It’s telling that the lyrics to two of the seven tracks on Old Man Wizard‘s Unfavorable debut LP talk about telling stories. In both “If Only” and “The Bearded Fool,” there’s a drive toward narrative, and as the majority of the songs included on the California progressive trio’s self-released first outing are ultimately character studies — from “Highwayman,” to “Nightmare Rider,” “The Bearded Fool” and “Traveller’s Lament” — with guitarist/vocalist/songwriter Francis Charles Roberts assuming the various characters in first-person (“Nightmare Rider” is in third), Old Man Wizard seem like a band destined to write at some point in their tenure a full story arc concept album. They haven’t done that with Unfavorable, but they’re not far off, and Roberts, who doubles as Ruba Jouba in pirate metal outfit The Dread Crew of Oddwood, comes by his theatricality honestly. Fortunately for anyone who’d taken on listening to Unfavorable — and this isn’t always the case – Old Man Wizard have the accomplished songwriting and progressive theory behind what they’re doing to back up that theatrical sensibility. Both bassist Andre Beller and drummer Kris Calabio contribute vocals alongside Roberts, and Minni Jo Mazzola, who also adds flute to “Traveller’s Lament,” makes periodic singing appearances, so it is a vocal-heavy album, but it’s with the distinctive harmonies and creative arrangements that Unfavorable sets its mood and forms its cohesive layers of aesthetic. Front to back, the album winds up gorgeous, accomplished, varied and well beyond the common expectation of a fumbling debut from a band feeling their way into a songwriting methodology. Old Man Wizard — and Roberts as the principle architect of their output on this LP — seem to have a firm grasp on what they want the band to be and how they want to realize that vision. Drawing influences from traditional and progressive metal — clean vocal Opeth are a big influence in both the vocal style and overarching melancholy of a song like “If Only” — and playfully marrying them with garage and other heavy rocks, Old Man Wizard showcase marked potential and stylistic nuance that seems beyond their still-nascent tenure, having only come together in 2012.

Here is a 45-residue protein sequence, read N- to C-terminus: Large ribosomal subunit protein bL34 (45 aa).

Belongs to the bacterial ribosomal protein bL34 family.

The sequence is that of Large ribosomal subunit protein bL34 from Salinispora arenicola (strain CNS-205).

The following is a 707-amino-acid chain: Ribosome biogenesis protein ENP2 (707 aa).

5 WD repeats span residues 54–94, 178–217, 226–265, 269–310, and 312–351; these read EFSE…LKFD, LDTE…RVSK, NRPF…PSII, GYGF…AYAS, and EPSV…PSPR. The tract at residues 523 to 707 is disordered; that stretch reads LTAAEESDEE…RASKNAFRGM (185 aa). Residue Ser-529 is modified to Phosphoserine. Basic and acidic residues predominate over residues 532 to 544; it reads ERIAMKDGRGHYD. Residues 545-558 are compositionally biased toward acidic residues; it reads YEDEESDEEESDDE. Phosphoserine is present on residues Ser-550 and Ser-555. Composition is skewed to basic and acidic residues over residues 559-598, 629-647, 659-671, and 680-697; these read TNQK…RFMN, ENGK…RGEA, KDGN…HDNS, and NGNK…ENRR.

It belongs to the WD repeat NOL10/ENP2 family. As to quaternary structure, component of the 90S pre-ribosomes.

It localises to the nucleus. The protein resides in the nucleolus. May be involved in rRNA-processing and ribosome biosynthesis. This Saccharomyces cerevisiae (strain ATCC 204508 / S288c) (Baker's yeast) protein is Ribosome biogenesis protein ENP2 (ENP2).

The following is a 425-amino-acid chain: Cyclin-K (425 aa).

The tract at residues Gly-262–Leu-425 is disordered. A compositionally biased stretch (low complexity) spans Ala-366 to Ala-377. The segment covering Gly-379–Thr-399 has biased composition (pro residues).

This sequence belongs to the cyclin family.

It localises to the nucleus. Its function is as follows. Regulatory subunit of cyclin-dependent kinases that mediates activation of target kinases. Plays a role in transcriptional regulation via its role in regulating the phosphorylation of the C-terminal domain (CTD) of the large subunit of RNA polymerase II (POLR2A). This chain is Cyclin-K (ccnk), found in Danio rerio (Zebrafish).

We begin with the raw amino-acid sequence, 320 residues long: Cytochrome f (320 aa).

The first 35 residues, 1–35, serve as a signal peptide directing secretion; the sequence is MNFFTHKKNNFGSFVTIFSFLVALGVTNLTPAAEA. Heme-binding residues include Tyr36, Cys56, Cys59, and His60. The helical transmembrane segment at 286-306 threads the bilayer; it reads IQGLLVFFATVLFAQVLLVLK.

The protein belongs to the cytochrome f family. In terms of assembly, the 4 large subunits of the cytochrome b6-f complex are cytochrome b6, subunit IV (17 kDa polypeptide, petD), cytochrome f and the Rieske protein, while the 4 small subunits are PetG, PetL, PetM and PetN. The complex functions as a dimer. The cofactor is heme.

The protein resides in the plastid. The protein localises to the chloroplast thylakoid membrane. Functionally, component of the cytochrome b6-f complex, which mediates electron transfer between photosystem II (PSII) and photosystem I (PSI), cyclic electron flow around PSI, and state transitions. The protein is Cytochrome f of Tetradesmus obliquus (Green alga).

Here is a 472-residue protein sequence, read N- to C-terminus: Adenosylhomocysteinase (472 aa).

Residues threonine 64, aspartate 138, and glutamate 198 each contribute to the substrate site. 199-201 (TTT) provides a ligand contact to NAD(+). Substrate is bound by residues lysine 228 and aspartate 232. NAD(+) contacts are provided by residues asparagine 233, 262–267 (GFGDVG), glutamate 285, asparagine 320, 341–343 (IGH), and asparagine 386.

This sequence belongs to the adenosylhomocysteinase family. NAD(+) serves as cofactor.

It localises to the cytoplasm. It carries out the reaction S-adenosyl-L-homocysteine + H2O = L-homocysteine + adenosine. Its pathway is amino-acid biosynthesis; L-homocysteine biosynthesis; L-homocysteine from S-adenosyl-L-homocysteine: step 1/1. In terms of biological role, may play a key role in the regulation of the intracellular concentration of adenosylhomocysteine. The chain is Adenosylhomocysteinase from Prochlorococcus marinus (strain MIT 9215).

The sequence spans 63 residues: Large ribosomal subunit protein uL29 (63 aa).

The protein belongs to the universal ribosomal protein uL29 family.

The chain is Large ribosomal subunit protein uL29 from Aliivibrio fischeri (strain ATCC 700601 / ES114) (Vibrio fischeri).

Both the music and lyrics of “Highwayman” feed into a sense of motion, and Roberts immediately assumes charge of the album as its narrator. It’s an initial rush, a quick gallop to get lost in that finds a mirror later with the push of side B’s bass-heavy opener, “The Bearded Fool.” Also working in “Highwayman”‘s favor, however, is its hook, which comes paired with jumpy transitions and a smooth running verse, the backing vocals in the chorus foreshadowing a nod to Ennio Morricone that comes to the fore with cello from Beller and harmonica from Roberts at the culmination. Already, Old Man Wizard have proven their ability to cull cohesive results from unlikely combinations of influence, and Unfavorable only gets more complex as the acoustic folk of “If Only” pulls off an easy sway and more Opethian harmonies. Electric guitar is gradually layered into the background, giving a sense of build to the song, but the peaceful, wistful air is maintained throughout, even as “If Only” comes as close to threatening as it gets with a volume swell at the 4:30 mark. Rather than take off into a heavier thrust, Old Man Wizard serve the song better by staying patient, knowing that everything has a place in the course of the album, and drop back to the sweet vocal melody and psychedelic folk acoustic guitar. If there’s a single arrangement on Unfavorable that demonstrates the band’s prog mindset, it might be this one, but “If Only” still works best in the context of the release overall, leading into the shortest track, “Nightmare Rider” (3:23), on which lyrics arrive in jabs and the guitars and bass go headfirst into a grungier riffing that’s hammered out somewhat by the production but still the dirtiest-sounding thing they’ve played yet on the record. Of course, the atmosphere is maintained, and one gets a Danny Elfman-esque vibe filtered through proto-metallic crunch and classic thrash as the shouts at the start of each verse line calling to mind Metallica‘s “The Four Horsemen,” seemingly with intent.